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Tuesday, September 18, 2012

Amazing What They Can Do Nowadays

Cheap device: Adam Cudworth managed to capture these incredible views of the earth from space using little more than a balloon and a second-hand £30 camera bought on eBay

   Not a picture from a spacecraft.

Adam Cudworth, 19, of Ombersley, Worcestershire, managed to capture these incredible views of the earth from space - using little more than a balloon and a second-hand £30 camera bought on eBay.


With a scientific background consisting of just a physics A-Level, Adam spent 40 hours working on a homemade box with a GPS tracker, radio and microprocessor - which he released last Thursday.

After taking two-and-a-half hours to float more than 20 miles up into the earth's stratosphere, the impressive device captured these amazing views from space.


He used a GPS tracker similar to a car's satellite-navigation unit to follow its progress and located it with a radio transmitter following its fall back to earth, having reached speeds of more than 150mph.

  However how far is it from being able to do that to somebody settingan engine on it and getting it to fly with an explosive payload, using GPS, into a particular target, anywhere within a hundred miles.

Comments:
Neil, are you following the LOHAN project in the Register?
http://www.theregister.co.uk/2012/09/12/lohan_rockblock/
They also did something like this with their paper plane in space.
 
Thanks Ivan I have now bookmarked it (though the Register's headline writer seems to be unduly influenced by Carry On films.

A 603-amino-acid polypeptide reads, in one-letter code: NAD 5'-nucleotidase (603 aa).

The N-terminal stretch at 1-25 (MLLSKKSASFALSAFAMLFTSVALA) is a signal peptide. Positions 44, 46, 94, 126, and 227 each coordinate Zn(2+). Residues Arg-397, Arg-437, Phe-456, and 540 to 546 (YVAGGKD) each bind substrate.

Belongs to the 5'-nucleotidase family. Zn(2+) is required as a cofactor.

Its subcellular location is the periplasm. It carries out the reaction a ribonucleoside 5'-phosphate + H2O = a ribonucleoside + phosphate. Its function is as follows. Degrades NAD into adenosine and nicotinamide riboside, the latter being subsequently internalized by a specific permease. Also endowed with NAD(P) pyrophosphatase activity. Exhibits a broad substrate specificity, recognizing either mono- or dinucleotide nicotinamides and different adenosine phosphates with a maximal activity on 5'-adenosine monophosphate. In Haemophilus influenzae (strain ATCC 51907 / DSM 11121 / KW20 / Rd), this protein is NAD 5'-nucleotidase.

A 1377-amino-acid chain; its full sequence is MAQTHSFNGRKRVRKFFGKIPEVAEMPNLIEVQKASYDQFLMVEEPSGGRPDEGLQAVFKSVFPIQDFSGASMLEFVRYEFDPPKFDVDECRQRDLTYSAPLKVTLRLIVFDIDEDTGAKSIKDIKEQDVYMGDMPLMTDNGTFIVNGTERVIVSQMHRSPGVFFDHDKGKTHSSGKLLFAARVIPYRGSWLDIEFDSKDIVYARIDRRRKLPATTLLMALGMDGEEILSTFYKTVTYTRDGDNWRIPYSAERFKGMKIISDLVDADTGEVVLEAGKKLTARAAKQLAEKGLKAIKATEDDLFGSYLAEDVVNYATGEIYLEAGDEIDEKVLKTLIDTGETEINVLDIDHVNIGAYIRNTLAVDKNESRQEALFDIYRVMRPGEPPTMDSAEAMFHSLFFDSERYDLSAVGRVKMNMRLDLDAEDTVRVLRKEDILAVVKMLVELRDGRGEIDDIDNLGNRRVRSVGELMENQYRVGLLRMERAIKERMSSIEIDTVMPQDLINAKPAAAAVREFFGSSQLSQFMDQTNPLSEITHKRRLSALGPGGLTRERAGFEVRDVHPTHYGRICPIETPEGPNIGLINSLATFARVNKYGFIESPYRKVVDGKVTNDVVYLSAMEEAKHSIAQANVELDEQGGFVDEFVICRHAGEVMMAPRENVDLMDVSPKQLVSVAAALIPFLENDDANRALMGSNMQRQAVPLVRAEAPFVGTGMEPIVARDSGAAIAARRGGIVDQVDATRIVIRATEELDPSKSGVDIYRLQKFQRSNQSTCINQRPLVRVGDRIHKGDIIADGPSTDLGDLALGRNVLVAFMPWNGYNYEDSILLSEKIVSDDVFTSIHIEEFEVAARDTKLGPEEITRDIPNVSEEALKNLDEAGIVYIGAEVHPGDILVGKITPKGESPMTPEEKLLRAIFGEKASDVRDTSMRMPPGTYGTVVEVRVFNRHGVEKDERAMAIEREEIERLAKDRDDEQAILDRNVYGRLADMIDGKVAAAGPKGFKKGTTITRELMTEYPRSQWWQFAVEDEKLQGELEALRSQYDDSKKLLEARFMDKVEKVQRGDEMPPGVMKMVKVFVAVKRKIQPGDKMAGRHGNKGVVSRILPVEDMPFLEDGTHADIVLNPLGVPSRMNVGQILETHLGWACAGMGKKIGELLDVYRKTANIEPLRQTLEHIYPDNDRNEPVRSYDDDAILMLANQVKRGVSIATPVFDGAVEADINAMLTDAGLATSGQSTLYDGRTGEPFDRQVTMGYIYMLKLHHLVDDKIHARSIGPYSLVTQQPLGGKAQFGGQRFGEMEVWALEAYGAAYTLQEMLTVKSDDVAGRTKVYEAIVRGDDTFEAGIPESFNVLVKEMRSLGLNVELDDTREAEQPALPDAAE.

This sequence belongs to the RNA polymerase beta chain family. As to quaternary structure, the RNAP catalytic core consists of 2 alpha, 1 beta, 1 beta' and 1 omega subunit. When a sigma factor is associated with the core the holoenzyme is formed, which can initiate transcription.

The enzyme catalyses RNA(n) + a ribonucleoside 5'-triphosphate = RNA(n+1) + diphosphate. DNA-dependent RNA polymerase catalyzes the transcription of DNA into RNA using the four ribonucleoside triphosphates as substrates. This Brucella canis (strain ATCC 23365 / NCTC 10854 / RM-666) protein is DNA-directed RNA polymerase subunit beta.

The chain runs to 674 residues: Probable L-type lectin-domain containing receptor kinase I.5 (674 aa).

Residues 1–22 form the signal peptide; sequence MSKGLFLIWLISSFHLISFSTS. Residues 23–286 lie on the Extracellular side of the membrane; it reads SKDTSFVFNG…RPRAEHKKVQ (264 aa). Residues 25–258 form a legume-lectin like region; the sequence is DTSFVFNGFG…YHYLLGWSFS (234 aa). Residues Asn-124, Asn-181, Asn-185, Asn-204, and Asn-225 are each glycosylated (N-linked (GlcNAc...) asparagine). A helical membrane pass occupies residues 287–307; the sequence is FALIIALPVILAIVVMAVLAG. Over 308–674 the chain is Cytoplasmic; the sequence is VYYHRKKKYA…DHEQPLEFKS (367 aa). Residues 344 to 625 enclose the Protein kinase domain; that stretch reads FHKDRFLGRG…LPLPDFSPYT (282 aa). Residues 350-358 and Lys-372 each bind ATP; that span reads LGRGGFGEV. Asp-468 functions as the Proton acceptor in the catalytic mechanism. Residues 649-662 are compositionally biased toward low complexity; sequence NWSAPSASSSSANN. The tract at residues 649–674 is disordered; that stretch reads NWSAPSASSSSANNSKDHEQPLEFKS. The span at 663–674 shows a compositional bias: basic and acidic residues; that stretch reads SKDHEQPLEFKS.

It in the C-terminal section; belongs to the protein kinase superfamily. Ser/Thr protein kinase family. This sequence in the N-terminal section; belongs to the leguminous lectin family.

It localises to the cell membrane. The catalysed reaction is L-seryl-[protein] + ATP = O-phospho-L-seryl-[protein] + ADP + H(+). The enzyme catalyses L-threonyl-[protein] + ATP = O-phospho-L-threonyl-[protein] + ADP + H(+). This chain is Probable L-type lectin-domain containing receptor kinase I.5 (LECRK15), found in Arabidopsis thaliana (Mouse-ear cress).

I did previously write about a by balloon to orbit scheme http://a-place-to-stand.blogspot.co.uk/2011/11/big-engineering-46-hypersonic-airship.html quite favourably but admitting I didn't know enough about it.

If technically feasible it looks like a good way to go.
 
However how far is it from being able to do that to somebody settingan engine on it and getting it to fly with an explosive payload, using GPS, into a particular target, anywhere within a hundred miles.

Quite a long way. You have two problems - targetting and explosive yield. Getting the carrier above the target probably isn't that much harder, relatively, than what Adam achieved. However, getting sufficient explosive to land sufficiently close to your target to do it material damage, and detonate at the right spot, is a problem of a completely different magnitude.

See, for example, the Blitz.
 
In the early 1940s the RAF counted any bomb that got within 5 miles of the target a "hit", which is why they went for city bombing.. Within a couple of years they could knock out dams. I would also point out that GPS can tell a vehicle or bomb how high up it is.
 
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